Wednesday, March 2, 2011

Bike blinkers for our Archaeology Month bikers!
Sixteen bikers assembled at the Guana-Tolomato-Matanzas NERR today to tour the archaeological sites of the state owned park on bike.  Our leader for the day was the ever gracious Chris Newman who originated the Tour-de-Guana offering and gave freely of her time today.  I knew Chris was a stellar archaeologist with much experience in our region, but I didn't realize she helped write the National Register nomination for the site (that is now listed!) and did numerous testing within the preserve. 

Paleoethnobotanist Michele Williams from FPAN-Southeast joined us to tell us what was what.
Several park staff members and other archaeologists joined us for the day and helped give the latest interpretation of prehistoric shell rings and middens, Minorcan wells, British indigo plantation features, and maritime landing sites.  The tour took two hours and ended with byo-lunch at picnic pavilion.  There Chris repeated highlights and gave 6,000 year culture history talk for those who opted to explore sans bike.

Group gathers round Chris at the Minorcan well.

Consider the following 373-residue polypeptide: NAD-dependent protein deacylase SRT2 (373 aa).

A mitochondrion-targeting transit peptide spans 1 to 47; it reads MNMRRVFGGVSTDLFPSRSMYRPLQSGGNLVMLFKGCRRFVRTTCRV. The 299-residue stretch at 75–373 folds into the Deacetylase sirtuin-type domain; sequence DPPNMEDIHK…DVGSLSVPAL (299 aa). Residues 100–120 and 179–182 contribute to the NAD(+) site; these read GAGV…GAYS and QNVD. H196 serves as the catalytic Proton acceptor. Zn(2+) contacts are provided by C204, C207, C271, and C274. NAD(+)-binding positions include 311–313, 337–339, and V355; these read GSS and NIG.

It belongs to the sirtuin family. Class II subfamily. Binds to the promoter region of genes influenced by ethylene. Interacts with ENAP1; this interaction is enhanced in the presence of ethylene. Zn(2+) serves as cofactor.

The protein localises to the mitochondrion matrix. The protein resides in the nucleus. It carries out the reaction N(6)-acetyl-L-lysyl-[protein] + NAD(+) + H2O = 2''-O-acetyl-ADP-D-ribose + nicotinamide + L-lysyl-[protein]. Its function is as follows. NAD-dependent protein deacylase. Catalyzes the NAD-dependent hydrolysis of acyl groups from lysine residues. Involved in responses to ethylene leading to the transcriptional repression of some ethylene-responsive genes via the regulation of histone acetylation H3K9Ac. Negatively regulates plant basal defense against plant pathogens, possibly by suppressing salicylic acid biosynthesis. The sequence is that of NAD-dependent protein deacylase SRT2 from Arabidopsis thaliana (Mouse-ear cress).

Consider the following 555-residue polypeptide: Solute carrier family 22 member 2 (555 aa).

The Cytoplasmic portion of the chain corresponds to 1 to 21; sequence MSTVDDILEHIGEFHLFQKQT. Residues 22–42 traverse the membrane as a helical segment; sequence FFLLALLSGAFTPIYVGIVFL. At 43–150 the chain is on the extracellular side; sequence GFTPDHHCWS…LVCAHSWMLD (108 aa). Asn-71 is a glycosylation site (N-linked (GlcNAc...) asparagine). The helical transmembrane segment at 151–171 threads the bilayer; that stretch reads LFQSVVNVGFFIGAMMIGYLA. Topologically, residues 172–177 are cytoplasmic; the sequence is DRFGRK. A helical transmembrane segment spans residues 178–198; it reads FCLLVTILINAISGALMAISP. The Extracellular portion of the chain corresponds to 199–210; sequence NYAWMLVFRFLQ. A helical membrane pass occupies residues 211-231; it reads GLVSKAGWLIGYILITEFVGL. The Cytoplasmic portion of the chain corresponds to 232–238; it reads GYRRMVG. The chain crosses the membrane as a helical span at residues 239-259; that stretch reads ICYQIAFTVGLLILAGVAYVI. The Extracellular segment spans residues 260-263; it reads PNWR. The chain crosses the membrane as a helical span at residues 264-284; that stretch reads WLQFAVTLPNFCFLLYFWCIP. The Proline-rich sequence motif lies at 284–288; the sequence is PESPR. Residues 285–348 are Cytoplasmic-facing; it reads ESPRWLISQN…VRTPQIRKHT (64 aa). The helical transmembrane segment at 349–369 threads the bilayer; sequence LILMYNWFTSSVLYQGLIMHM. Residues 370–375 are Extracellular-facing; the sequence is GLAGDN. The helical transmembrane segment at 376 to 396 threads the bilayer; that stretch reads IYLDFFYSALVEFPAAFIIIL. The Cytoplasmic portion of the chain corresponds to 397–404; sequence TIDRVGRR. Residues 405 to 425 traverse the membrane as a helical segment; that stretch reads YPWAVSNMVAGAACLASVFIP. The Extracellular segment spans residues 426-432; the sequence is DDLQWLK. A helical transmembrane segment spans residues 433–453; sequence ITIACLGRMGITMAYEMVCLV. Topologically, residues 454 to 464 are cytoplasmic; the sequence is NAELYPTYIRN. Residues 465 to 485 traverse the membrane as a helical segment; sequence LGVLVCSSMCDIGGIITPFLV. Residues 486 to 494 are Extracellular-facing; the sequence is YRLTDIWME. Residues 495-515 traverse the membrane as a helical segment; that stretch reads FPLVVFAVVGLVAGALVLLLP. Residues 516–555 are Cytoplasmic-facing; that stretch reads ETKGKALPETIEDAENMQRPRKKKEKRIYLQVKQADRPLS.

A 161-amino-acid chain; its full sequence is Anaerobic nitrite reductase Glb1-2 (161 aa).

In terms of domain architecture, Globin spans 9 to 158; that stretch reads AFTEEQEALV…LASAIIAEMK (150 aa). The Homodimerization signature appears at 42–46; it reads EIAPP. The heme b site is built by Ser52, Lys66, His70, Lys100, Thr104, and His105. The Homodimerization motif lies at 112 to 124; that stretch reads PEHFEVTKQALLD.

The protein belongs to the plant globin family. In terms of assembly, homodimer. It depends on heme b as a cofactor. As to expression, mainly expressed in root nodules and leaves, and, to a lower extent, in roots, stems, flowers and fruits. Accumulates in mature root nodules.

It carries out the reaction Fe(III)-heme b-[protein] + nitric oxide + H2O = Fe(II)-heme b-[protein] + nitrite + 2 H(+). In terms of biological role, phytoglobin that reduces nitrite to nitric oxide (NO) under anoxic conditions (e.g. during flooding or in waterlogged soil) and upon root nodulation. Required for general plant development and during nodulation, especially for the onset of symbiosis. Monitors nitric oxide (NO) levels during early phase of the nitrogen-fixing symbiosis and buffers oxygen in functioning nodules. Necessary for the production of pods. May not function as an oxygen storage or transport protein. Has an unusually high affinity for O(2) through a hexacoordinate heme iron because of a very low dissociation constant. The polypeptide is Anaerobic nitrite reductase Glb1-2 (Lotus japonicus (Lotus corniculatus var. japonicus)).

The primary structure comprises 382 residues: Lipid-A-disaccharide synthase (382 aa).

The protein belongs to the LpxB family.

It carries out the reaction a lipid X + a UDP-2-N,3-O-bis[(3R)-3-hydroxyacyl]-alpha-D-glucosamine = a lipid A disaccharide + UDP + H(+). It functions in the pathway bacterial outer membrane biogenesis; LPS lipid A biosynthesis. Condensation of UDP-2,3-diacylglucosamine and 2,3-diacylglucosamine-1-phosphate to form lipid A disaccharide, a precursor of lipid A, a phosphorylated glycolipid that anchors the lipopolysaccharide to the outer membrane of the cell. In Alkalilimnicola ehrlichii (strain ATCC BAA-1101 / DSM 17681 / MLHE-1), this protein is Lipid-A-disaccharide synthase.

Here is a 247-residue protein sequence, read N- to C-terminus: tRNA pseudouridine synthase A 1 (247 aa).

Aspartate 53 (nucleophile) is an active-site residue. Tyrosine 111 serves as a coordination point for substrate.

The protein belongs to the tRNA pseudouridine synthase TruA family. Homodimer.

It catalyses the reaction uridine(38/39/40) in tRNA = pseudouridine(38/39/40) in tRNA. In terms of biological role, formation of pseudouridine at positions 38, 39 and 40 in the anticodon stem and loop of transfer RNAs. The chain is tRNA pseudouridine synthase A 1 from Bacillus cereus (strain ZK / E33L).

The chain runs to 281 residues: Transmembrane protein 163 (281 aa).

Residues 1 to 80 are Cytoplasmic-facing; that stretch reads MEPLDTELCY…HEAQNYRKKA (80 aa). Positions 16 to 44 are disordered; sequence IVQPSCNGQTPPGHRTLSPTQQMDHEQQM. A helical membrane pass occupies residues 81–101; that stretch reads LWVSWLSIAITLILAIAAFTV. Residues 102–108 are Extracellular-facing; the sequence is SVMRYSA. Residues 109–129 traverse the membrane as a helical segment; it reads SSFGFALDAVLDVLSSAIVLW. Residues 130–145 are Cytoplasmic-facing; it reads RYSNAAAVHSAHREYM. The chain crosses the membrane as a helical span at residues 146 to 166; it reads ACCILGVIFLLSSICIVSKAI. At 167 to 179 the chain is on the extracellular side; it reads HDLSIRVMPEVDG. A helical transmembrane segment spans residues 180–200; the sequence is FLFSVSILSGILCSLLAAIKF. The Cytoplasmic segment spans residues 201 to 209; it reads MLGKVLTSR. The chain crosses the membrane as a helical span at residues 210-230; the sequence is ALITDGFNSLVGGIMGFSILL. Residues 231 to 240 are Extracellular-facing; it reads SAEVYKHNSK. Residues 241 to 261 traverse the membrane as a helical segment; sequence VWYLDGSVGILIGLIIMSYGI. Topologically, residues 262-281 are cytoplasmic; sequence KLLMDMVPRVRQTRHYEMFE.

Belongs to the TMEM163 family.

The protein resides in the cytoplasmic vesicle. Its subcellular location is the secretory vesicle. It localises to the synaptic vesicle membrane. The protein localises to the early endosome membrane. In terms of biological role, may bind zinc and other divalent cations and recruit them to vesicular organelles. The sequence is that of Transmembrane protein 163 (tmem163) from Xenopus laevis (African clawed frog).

Riding at the back, I was struck by the spirit of the event.  Many of us attended Michele Williams's SAAA lecture last night (to a packed room of 115!) and continued to deliberate over the information from last night with new information from today.  At different stops along the way, people fell naturally into different groups for conversation.  By the end we had not only raised the archaeological literacy of all present (myself included!) but could recognize a community of people sharing an experience on an archaeological site. 

And we didn't have to break out the shovels to do it!

Chris tells of the earliest excavations at Sanchez Mound and NERR staff share preservation strategies.
So to those who came out with us today, thank you for truly the most enjoyable day of work I've had so far this year!  If this event was any indication, it's going to be a long, glorious month.

Surface find is identified, appreciated, then left on-site to preserve environment (and follow the law!). 

Chris Newman is my local hero of the week!  THANK YOU CHRIS!!!!
And did I mention the PLANTS?!?  See some of the stars from the Native Plants, Native People theme:

Indigo remnants from Governor Grant's successful 18th-century plantation.

Indigo seed pods (hey honeys!!)

Native sugar cane.

Air plant, native people may have used this or similar plants for skirts.

Wax myrtle, fruit and seeds used for medicinal purposes, as documented at Windover site.

For more on:

Florida native plants, Michele recommends:
50 Common Native Plants Important In Florida's Ethnobotanical History by Ginger M. Allen, Michael D. Bond, and Martin B. Main

Sanchez Mound check out Amber's Sanchez Mound blog post from last year FAM

Archaeology: It's Out There! events check the program page on our website or events calendar.

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